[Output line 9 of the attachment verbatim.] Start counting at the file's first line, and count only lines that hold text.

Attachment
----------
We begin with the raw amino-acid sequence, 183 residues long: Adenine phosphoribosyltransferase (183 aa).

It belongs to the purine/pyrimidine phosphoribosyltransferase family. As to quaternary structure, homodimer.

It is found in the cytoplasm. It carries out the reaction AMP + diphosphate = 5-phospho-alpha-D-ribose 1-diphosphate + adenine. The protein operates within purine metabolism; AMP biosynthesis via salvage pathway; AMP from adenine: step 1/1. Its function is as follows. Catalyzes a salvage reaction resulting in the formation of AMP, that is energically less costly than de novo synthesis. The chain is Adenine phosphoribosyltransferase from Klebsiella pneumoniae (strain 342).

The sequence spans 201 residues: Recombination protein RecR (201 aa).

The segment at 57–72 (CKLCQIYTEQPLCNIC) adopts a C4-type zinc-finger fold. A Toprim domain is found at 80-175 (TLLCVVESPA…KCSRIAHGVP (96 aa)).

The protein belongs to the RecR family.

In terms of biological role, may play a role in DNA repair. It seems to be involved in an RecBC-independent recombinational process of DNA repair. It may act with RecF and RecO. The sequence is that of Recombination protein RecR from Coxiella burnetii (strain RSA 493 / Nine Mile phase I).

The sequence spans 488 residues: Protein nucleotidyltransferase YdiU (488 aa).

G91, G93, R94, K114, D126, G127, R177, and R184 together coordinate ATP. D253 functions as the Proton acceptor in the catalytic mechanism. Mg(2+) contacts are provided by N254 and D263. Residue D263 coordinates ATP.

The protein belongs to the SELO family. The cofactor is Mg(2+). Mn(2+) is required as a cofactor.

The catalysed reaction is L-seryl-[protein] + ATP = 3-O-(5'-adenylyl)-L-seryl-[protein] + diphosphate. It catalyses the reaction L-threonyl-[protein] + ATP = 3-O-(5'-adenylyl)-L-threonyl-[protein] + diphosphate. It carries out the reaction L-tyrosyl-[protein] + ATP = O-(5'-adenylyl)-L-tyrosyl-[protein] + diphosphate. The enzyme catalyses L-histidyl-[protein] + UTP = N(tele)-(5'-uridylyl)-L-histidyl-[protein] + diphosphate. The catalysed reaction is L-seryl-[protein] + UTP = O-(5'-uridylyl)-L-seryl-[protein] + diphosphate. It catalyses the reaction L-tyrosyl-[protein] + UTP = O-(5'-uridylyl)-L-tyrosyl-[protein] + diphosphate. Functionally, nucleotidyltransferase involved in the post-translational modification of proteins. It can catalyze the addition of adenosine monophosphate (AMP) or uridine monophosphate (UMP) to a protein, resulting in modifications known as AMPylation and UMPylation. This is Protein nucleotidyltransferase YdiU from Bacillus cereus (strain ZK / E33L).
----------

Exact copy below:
G91, G93, R94, K114, D126, G127, R177, and R184 together coordinate ATP. D253 functions as the Proton acceptor in the catalytic mechanism. Mg(2+) contacts are provided by N254 and D263. Residue D263 coordinates ATP.